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Where next for SEAT? A face to face interview with Luca de Meo.

Published 13 May 2016

According to the American JD Power Survey, the Audi Q3, is the highest ranking Audi for Customer Satisfaction in the USA.

But the Q3 isn’t made by Audi at Ingolstadt in Germany. It’s actually built by SEAT at Martorell near Barcelona in Spain. And that quality is now apparent in every SEAT built at Martorell.

SEAT’s problem is getting this across to the public.

What has turned heads is the stunning Alejandro Mesonero-Romanos designed SEAT Leon. People simply love this car. It has been such a runaway success for the brand that, after 8 years of losses, it has brought SEAT back to a break-even.

So now SEAT can afford to look forward to the future.

We’ve seen some of that in the form of the Ateca SUV that, in the words of SEAT chairman Luca de Meo represents the very necessary policy of “giving people the cars they want.” A policy initiated by his predecessor Jurgen Stackmann to shift SEAT’s market coverage by model from 55% to 75%.

A new, smaller SUV on VAG’s MQB A0 platform will follow in 2017, together with two other new models we can’t talk about yet.

SEAT won’t be venturing further upmarket because, while it has achieved a willingness of buyers to pay up to 30,000 Euros for a SEAT, it doesn’t realistically foresee them paying significantly more.

To move forward over the next five years, SEAT has to major on style. So every new SEAT will display the curves and detailing of the Mesonero-Romanos Leon and Ateca. The cars also to be great to drive, which is a given because SEAT suspension engineers have consistently been the best in the VAG group.

But it will also have to offer something more, and that is likely to be in the area of very clever connectivity. 

De Meo likens this to the development of the Apple iPhone. First Apple simply offered a wireless iPod mini recorder for music and movies. The breakthrough was developing this into the iPhone in an identical casing. And, after that, there was no stopping it: iPhone 4, 5, 6 and soon 7. In de Meo’s view, the car manufacturer that can deliver something similar in the connectivity of a car will dominate the market.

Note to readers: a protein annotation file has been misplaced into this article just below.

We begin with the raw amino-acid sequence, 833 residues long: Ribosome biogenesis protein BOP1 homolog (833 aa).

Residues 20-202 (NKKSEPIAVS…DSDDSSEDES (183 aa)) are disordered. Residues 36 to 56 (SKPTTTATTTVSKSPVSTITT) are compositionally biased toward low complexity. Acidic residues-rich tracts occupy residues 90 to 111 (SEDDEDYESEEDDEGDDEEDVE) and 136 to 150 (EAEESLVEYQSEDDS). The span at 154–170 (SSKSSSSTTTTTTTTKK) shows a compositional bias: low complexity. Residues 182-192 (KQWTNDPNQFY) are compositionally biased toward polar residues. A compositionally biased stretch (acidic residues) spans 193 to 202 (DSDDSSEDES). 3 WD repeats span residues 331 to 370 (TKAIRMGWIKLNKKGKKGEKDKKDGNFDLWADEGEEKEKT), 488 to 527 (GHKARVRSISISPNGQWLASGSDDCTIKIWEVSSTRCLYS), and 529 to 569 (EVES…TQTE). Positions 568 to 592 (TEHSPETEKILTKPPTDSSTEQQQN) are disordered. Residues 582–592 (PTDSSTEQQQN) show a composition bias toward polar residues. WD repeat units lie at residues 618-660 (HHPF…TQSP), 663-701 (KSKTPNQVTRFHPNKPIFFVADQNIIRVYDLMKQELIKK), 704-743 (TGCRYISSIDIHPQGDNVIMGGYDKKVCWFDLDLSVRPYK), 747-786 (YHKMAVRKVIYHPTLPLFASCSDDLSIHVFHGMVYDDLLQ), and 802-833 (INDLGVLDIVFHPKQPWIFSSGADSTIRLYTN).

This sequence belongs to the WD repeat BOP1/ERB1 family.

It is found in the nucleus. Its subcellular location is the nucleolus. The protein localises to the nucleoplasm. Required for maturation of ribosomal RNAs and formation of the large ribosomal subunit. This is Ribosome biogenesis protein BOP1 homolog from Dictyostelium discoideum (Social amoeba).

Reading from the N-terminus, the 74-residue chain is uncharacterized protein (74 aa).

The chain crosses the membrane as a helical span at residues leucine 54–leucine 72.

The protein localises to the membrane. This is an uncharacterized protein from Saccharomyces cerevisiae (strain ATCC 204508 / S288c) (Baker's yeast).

Imagine not only being able to download texts, emails, voicemails; to stream recorded newscasts, music and movies; but for your car to automatically pay road and bridge tolls, congestion charges and parking fees; for it to automatically pay for re-fuelling, to re-tax itself, to warn you when insurance, MoTs and services are due; to always know where it is by GPS, to direct you to any location, to cruise at the speed limits whatever the weather, to automatically avoid ‘accidents’ front and rear, and to video the unavoidable. All things you don’t want to waste time thinking about and worrying about.

That’s why SEAT is in partnership with Samsung to develop the connected vehicle systems of the future.

There won’t be any electric SEATs in the next few years. But there may be hybrids and mild hybrids (possibly using VAG’s 48 volt system) in the constant quest for lower CO2 without the penalty of harmful NOx.

SPAIN is already the 8th biggest vehicle producing country in the World, building Renaults, Fords, Nissans, Peugeots, Citroens, as well as Volkswagens, Audis and SEATs.

With an output of 475,000 vehicles over the last year and running at 8/9ths plant capacity, SEAT is Spain’s biggest vehicle manufacturer.

SEAT has the quality. It has the looks.

The next stage is to prove that it’s not just a pretty face.

 

 

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